I'm a passionate individual with 2 years of intense youth volunteer work for the Peace Corps in the country of Morocco and I spent the last year dedicated to high school social studies teaching in Kansas. I've been involved with teaching and working with youth, ages 9-18, for the last five years. Along with teaching I have coached youth tennis for a number of years both as a head middle school coach and assisted with the high school as well as at a private tennis club. I played college tennis and still greatly enjoy the sport. Outside of teaching and coaching tennis I have worked for four summers at a sleep away sports camp in Massachusetts. My role there as "Group Leader" includes overseeing about 60 ten-year old boys a day while having around 20 college aged counselors who report to me. This experience along with the past year of high school teaching continues to help me immensely with working through the many emotions and challenges and incredible opportunities that come along with being a student in school in today's world or being a teenager with the expectations and pressures that accompany being in middle school and high school.
Undergraduate Degree: Rockhurst University - Bachelors, Psychology, Political Science, Philosophy
I read voraciously, both non fiction and fiction. I enjoy writing creative fiction as well, and I'm involved in political activism here in Portland.
College Level American History
College World History
High School English
High School Level American History
High School World History
What is your teaching philosophy?
Einstein once said "If you can't explain it simply, you don't understand it well enough." I focus very strongly on talking with my students like people and finding the common ground for what we're learning about.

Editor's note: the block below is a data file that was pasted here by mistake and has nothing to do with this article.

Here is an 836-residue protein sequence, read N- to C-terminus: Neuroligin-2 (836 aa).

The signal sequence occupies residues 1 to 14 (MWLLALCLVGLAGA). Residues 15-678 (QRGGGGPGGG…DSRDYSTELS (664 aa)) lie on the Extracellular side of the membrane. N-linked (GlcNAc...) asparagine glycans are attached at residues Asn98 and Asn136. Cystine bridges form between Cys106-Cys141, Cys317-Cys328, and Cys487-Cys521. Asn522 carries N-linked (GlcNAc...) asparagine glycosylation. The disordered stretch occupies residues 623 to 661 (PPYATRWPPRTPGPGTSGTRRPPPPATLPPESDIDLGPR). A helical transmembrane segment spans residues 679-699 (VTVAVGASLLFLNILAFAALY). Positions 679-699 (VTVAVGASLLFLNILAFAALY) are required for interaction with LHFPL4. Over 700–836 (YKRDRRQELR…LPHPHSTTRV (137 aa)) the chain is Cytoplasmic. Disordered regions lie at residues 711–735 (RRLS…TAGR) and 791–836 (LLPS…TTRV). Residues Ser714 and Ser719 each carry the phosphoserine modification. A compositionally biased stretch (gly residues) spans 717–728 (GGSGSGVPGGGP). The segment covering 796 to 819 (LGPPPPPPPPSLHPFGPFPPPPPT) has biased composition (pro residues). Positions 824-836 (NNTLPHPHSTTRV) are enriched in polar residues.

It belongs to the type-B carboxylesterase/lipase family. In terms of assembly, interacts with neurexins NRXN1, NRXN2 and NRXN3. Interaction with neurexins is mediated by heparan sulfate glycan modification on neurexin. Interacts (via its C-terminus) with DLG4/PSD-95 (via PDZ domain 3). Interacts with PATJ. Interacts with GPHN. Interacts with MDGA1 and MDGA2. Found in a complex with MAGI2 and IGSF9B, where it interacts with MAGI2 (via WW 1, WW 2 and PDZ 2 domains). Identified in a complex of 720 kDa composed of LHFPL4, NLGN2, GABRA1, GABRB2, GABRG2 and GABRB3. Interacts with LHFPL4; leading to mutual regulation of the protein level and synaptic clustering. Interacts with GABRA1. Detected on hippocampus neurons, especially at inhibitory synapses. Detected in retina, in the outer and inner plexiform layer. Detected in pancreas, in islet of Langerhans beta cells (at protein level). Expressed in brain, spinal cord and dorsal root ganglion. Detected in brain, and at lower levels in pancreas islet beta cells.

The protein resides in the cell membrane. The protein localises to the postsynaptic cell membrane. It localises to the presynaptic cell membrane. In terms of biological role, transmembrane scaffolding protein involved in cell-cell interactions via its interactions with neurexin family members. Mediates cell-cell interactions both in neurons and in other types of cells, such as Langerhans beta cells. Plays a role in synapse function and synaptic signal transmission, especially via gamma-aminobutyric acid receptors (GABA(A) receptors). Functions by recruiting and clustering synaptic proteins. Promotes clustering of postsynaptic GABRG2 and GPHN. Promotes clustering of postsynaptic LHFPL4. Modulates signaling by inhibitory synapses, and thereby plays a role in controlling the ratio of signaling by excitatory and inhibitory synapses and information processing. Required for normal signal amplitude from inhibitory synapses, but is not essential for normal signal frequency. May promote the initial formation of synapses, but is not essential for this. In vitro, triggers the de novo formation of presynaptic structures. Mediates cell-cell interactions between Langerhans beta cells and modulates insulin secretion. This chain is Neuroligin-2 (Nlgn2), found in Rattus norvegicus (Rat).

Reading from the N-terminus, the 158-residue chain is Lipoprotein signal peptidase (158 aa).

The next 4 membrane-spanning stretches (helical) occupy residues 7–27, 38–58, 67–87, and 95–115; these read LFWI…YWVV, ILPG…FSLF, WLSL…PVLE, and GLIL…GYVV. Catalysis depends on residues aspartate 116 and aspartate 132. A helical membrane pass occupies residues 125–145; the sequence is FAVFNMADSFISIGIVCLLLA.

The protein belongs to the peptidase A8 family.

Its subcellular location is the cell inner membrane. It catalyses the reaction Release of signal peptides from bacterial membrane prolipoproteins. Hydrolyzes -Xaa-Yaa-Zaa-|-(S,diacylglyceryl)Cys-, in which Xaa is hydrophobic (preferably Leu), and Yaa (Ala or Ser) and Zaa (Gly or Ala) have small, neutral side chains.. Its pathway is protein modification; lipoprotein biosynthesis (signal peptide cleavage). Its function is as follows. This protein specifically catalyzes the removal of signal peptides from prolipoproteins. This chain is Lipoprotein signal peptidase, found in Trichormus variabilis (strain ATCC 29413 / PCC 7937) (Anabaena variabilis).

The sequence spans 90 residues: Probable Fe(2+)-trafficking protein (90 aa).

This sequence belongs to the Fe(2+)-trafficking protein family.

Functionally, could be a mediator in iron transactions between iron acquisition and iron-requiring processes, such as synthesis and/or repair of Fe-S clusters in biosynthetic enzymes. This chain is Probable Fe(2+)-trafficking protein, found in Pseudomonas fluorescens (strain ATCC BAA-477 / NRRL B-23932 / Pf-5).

What might you do in a typical first session with a student?
Tell a little bit about myself and give an overview of how our sessions will progress. I'll also want to find out about the student, including their learning styles, reasons for the session, and what their motivations are with learning.
How can you help a student become an independent learner?
Knowledge is power, and there is a moment when that sense of potential "clicks" in a student's mind and the thirst that was once ignored is now impossible to overlook. There are many different ways to do this, but a lot can do with the relationship between the student and me, fostering self-confidence, knowing how to ask the right questions, and knowing how to evaluate the answers that we find.
How would you help a student stay motivated?
I would identify and minimize distractions, as well as making manageable short-term goals, along with consistent positive reinforcement and encouragement from me while also staying realistic about expectations.